Fr. Albert Hoffman of Dubuque, Iowa, winner of the Distinguished Service Cross, Silver Star, Bronze Star, Purple Heart, and other medals was the most decorated chaplain in World War II. He had served in both the battlefields of North Africa and Naples before being grievously injured in the campaign for Volturno River. And the circumstances of this injury emphasize the admirable character of so many of the military chaplains in that war.
On November 4, 1943, Fr. Hoffman stepped on a German mine while walking over to help an injured German soldier. He had known the area was mined but he also knew the wounded enemy needed immediate help. The shock of the blast knocked him down and slashed his face but he managed to get to his feet and scramble again towards the man he intended to help. But before he arrived, another mine, a deadly Bouncing Betty, took his leg off.
Fr. Hoffman was then himself in dire need of medical help but he yelled back and ordered the soldiers trailing behind him away from the minefield. He refused help and lay there four hours until the area was cleared by minesweepers and help was finally able to reach him.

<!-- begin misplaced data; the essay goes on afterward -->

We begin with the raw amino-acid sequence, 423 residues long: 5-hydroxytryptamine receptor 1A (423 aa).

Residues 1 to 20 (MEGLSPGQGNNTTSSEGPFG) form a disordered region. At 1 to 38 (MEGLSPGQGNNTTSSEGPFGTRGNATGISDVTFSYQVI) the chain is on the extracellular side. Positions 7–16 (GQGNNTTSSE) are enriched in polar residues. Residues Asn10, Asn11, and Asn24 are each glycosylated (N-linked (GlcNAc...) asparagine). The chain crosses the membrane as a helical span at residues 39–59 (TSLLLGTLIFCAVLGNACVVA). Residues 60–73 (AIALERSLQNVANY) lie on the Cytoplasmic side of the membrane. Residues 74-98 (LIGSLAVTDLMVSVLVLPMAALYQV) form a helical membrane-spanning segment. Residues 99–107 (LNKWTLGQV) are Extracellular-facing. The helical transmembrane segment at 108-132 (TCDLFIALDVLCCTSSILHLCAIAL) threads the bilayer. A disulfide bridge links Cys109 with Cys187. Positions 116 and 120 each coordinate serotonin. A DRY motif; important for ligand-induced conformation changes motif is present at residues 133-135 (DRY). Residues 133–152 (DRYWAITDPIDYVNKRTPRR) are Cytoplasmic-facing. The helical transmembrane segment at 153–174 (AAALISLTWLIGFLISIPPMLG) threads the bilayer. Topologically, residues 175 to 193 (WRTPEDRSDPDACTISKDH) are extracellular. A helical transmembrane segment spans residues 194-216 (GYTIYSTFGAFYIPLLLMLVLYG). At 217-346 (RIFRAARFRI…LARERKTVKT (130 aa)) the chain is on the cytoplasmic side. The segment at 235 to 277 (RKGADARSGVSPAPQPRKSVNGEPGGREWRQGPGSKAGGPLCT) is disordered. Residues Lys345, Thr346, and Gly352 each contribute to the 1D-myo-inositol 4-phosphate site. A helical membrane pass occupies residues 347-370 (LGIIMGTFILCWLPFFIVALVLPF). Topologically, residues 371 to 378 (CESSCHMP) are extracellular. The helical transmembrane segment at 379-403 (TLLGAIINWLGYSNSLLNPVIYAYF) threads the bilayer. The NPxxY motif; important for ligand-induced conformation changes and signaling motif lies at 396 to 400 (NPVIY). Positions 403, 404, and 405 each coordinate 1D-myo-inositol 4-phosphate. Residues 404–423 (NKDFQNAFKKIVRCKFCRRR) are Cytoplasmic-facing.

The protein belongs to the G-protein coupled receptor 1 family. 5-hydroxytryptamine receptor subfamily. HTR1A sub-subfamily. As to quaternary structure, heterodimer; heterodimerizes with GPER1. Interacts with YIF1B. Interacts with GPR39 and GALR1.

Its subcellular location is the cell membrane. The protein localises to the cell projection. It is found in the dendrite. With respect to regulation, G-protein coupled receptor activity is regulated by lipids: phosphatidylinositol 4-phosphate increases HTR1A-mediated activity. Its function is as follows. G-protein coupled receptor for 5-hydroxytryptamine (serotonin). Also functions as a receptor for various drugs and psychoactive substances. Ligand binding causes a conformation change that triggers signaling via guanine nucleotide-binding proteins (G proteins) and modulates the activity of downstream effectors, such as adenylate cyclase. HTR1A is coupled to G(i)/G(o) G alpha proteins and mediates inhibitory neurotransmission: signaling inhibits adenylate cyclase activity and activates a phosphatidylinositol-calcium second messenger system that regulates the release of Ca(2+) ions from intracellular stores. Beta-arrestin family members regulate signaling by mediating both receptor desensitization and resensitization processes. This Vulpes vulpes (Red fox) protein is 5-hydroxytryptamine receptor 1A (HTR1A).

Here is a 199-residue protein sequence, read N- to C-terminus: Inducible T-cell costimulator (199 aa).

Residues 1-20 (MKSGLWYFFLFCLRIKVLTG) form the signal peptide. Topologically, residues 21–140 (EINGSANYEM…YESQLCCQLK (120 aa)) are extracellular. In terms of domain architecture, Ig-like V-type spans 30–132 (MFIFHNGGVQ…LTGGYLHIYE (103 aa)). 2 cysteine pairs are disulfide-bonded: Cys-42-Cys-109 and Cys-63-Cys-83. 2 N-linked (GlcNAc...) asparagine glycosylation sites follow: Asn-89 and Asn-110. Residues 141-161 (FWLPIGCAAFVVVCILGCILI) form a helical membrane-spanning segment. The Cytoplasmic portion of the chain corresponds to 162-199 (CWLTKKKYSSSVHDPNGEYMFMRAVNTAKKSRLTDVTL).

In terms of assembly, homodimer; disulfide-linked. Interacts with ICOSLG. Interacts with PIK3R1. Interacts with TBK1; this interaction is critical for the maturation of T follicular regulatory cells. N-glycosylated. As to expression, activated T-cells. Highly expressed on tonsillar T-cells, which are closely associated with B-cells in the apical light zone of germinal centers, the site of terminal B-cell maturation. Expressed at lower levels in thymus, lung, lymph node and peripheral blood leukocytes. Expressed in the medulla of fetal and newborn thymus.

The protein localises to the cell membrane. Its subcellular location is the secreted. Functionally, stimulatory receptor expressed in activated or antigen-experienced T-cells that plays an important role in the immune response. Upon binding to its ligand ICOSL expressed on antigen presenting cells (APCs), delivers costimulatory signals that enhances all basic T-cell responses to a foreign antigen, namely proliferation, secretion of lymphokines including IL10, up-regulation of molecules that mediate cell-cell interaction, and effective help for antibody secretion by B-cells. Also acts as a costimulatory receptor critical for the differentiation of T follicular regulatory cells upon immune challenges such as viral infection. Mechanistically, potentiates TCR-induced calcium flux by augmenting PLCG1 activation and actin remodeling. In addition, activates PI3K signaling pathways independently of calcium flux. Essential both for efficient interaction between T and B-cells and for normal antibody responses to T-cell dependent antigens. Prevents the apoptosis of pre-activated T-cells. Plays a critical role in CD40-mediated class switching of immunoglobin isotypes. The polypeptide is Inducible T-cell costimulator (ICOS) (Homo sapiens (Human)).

In a subsequent letter to Archbishop Spellman, Fifth Army Commander, General Mark Wayne Clark wrote of Fr. Hoffman that he had intensively studied the “art of the infantryman” so that he might be “better fitted to serve his men.” One found in him “skill, courage, and understanding of the splendid possibilities of spiritual work among our troops.” Clark added that the sheer volume of work Fr. Hoffman had accomplished had made a major contribution to the American victory in the Volturno River campaign.
Hoffman's own evaluation was less grand. He was proud, he remarked, just to be an infantrymen's chaplain. “In combat, no one stands out as doing anything heroic. Out there, acts of heroism are commonplace.”
Following his convalescence, Fr. Hoffman worked in army hospitals helping other amputees learn how to use their artificial limbs.
This compelling example of faith, courage and compassion under fire is just one of the many dramatic stories told in Battlefield Chaplains: Catholic Priests in World War II by Donald F. Crosby. It is a book I found of great interest and inspiration.